Influence of Polluted SY River on Child Growth and Sex Hormones

Department of Environmental Health, School of Public Health, Zhengzhou University, Henan, China.
Biomedical and Environmental Sciences (Impact Factor: 1.65). 06/2012; 25(3):291-6. DOI: 10.3967/0895-3988.2012.03.006
Source: PubMed


To investigate the influence of the polluted SY River on children's growth and sex hormones, and provide scientific data for assessment of the polluted status of the SY River.
The study areas were selected randomly from the SY River Basin. Lead (Pb), mercury (Hg), arsenic (As), phthalates (DEP, DBP, DMP, DEHP), and bisphenol A (BPA) were measured both in the river water and in the drinking water. School children were selected by cluster sampling (n=154). Physical development indexes (height, weight, bust-circumference, and skinfold thickness) and sex hormones [testosterone (T) and estradiol (E2)] were measured for all the children.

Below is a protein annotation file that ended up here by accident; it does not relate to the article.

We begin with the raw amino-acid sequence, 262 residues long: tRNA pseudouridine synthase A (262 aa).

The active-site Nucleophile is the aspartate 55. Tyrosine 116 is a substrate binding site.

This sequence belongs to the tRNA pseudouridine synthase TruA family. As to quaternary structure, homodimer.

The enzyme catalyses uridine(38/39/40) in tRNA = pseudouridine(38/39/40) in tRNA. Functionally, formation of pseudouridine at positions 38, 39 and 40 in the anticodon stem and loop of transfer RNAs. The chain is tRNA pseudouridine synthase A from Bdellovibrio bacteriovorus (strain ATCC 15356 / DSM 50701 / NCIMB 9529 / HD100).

The contents of Pb and Hg exceeded Class V standards of surface water quality in each section of the river and other indicators exceeded Class III. Compared to the control area, the concentrations of Pb, Hg, As, BPA, DEP, and DBP in the drinking water were significantly higher than in the polluted area (P<0.05). Children from the control area had significantly lower E2 and T than children from the polluted area (P<0.05). Among anthropometric results, only skinfold thickness had statistically significant difference between the two groups (P<0.05), while the other indexes showed no significant differences between the two groups (P>0.05).
The drinking water has been polluted by the SY River and affected serum sex hormone levels of children living in the polluted area.

17 Reads
  • [Show abstract] [Hide abstract]